BANGALORE: The former Prime Minister, H.D. Deve Gowda, said on Sunday that the country in the post-Babri Masjid demolition period has been facing a severe erosion of its secular values and consequently facing a hit on the federal structure.
He said: “There should be a debate on whether or not this country will be able to save its status as a federal state and if yes, for how long.”
Addressing presspersons here, Mr. Gowda said the “seeds of mistrust and mutual suspicion have been sown between the three major communities by the Sangh Parivar through its campaign against the minorities.”
The Janata Dal (Secular), along with the Left and other like-minded parties, has been staging a dharna over the atrocities on minorities in particular, near the Jantar Mantar in New Delhi over the last few days. The protest will conclude on October 2.
Quoting from history, Mr. Gowda said the experience of the Republic of South Africa had also been similar. Mahatma Gandhi faced racial discrimination there and later in life, had worked at routing it. Deriving a lesson, the South African government constituted a commission to go into the whole gamut of discrimination which has paid results. The Union government too should pursue a similar path to stem communal activities.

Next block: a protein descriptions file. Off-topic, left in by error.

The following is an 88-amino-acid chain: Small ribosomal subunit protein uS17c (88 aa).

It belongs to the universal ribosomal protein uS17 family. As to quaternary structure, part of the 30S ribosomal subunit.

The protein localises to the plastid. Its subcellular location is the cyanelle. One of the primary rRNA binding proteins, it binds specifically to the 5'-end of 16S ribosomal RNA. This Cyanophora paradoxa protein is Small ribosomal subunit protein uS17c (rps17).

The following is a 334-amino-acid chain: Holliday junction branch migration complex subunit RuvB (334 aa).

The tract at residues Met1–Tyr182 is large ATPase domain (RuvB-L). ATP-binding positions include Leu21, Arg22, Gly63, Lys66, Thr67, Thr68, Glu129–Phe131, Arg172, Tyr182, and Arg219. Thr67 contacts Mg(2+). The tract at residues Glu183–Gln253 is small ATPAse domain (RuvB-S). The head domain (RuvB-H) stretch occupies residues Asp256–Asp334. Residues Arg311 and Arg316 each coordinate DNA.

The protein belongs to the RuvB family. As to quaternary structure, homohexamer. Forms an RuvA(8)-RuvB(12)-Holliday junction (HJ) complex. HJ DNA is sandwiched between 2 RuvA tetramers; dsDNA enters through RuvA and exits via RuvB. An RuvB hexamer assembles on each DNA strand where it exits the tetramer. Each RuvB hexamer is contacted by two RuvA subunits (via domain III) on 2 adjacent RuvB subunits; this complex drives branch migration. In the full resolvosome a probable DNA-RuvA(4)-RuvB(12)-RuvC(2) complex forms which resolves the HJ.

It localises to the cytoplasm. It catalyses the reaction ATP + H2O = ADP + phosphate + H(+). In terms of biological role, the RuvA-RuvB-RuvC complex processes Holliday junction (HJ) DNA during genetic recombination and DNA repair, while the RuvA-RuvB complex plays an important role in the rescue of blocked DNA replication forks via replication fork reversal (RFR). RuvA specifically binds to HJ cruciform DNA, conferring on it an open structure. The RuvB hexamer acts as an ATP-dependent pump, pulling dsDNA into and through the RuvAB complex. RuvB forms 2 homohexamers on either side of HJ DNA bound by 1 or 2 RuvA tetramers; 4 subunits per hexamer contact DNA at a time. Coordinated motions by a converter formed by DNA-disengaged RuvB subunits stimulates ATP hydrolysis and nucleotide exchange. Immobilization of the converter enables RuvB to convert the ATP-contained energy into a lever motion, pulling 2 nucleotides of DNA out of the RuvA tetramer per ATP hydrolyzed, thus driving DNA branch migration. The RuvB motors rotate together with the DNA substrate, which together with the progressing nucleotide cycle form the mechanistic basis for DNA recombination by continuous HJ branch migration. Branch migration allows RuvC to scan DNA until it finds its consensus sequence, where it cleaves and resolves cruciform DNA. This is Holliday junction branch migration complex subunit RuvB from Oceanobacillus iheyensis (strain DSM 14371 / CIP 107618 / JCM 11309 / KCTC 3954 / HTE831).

Mr. Gowda said the recent incidents of “persecution of Christians and witch-hunting of Muslims has threatened to rip the secular character of the country and also threatens the unity of the country.”
“I am disappointed at the report submitted by the Nanavati-Mehta committee that has failed to see the Gujarat government’s manipulation of facts and figures of violence after the Godhra incident.” There was no need to give Gujarat Chief Minister Narendra Modi a clean chit, Mr. Gowda added.
Producing the letter he had written to the then Prime Minister, A.B. Vajpayee, and Home Minister L.K. Advani on February 28, 2002, after the train tragedy, Mr. Gowda said: “The letter had expressed serious concern over the State government’s attempts to cover up its shameless involvement in the State-sponsored brutal carnage by appointing a retired High Court Judge to probe the incidents,” he said.
The letters and the subsequent appeals made on the floor of the Lok Sabha did not evoke any action from the government, Mr. Gowda added.
“The Central government should seriously ponder over the establishment of a National Truth and Reconciliation Commission to probe all incidents of communal violence in the past and thereby restore the faith of all sections of society, particularly the minorities, in our secular democratic system and thus bring back into the mainstream all alienated Indians,” Mr. Gowda said.
He declined to comment on the statements of State Home Minister V.S. Acharya on the attacks on the prayer halls of the minorities in the State. “ I only hope that the State government will put its act together and protect the innocent minorities.”